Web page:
Monday, August 20, 2007

International Herald Tribune Editorial - Market turmoil and threats to the broader economy

International Herald Tribune Editorial - Market turmoil and threats to the broader economy
Copyright by The International Herald Tribune
Published: August 19, 2007

There are good reasons to hope - and believe - that the Federal Reserve will ably manage the turmoil in the financial markets. Its surprise lending rate cut on Friday and earlier infusions of cash into the banking system show that it is committed to crisis management.

But the Fed's moves also show that it believes the markets' problems have become a threat to the broader economy. For that reason, calming the markets should be seen as only a necessary first step toward addressing much bigger issues - issues that President George W. Bush and his aides continue to deny.

The real work - that of leaders, not managers - is to understand how the economy became so vulnerable to current global market instability, and to articulate an agenda for reducing those underlying weaknesses. There is no return to "normal" that would not be the same as sticking one's head back in the sand.

The bare facts are that the United States - heavily indebted - needs to attract some $800 billion a year from abroad, either by borrowing the money or by selling American assets. No serious analyst believes that an imbalance of that magnitude is sustainable.

In fact, the erosive effects are already evident. Debt must be repaid by sending money abroad, leaving less to invest domestically.

Selling off American assets means reduced investment returns to Americans. And that's if things go smoothly. Ever present is the risk that the vital foreign inflows will wane, with severe repercussions on interest rates and the dollar.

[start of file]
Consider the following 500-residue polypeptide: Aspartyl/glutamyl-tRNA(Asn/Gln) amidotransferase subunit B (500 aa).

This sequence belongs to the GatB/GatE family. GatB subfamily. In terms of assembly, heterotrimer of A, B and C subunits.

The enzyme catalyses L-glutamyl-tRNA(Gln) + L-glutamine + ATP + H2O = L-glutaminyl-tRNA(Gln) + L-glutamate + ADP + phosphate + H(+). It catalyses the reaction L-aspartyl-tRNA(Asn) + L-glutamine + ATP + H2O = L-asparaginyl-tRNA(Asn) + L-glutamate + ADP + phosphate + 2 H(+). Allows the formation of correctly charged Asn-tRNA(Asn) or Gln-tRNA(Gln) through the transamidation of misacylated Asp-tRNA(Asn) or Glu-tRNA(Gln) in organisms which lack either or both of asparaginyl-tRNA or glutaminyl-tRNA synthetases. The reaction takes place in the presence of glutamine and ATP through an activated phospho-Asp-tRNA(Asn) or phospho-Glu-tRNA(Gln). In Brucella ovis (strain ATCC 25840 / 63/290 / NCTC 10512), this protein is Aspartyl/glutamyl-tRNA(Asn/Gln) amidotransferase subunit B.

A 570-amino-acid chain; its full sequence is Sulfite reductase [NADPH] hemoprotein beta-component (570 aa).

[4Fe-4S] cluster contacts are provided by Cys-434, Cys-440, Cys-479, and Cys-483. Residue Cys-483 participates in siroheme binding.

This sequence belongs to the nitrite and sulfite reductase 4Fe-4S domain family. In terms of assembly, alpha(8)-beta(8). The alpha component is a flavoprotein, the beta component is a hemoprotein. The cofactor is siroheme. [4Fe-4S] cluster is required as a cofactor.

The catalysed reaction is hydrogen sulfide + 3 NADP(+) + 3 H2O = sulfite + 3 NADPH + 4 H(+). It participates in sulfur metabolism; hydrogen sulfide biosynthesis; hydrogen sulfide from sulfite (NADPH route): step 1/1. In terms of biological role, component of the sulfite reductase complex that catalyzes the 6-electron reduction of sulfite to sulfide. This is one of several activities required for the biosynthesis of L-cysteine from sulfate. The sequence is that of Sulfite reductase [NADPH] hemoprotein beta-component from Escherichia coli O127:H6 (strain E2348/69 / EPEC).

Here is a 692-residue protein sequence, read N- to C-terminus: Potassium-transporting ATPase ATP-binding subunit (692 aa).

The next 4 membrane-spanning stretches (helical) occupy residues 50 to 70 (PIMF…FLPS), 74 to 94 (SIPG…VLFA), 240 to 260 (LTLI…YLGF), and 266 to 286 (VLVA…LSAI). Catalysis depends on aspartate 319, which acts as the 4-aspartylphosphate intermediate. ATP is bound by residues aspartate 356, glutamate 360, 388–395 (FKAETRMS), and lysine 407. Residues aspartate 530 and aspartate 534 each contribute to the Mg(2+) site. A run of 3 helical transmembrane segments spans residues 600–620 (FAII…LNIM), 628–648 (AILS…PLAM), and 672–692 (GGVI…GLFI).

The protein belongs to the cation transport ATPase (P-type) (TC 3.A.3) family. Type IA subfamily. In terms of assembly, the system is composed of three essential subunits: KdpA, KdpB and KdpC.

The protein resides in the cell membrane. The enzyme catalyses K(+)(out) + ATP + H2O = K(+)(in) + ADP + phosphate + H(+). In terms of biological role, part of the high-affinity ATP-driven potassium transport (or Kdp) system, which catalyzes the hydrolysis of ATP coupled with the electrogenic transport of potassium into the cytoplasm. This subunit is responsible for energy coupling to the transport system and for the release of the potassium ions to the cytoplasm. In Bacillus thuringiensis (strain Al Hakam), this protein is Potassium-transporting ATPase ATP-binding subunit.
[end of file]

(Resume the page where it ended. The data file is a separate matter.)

So far, however, the Bush administration has shown no awareness that the current market turmoil is layered on top of deeper vulnerabilities that demand attention. It cannot even see that the current market upheaval calls for new policies. In an interview this week in The Wall Street Journal, the Treasury secretary, Henry Paulson, said that the credit crunch tied to risky mortgage-related investments was "inevitable." But the credit squeeze is not the work of an invisible hand. It stems from a markets-above-all ideology espoused at the highest levels of government, and resulting regulatory failures in the face of excessive risk taking.

Despite the current turmoil's clear roots in unbridled risk, Paulson told The Journal, "there is nothing, in my judgment, that we should be doing to restrain risk taking." He should tell that to the hundreds of thousands of people who will endure foreclosure because of reckless lending, which spawned the risky investments now roiling the markets.

In Paulson's world, and Bush's, excess and its ruinous consequences are the natural result of market activity, which is itself sacrosanct. So it will fall to Congress and the presidential candidates to put the truly pressing issues on the agenda. The United States badly needs progressive, pro-market leaders who will advance a legal and regulatory framework to reduce excesses in lending and derivatives and to monitor opaque market actors, like hedge funds and private equity firms. The goal must be to avert or at least mitigate crises that otherwise do damage far beyond the immediate investors.

And to succeed, the country must first stop digging the hole it is in. That will require federal budget discipline, especially health care reform and higher taxes.

It will also require higher private savings. And all of that will require leaders who will level with Americans about the depth of the country's economic problems, including its vulnerability to global turbulence, and the sacrifices it will take to address them.


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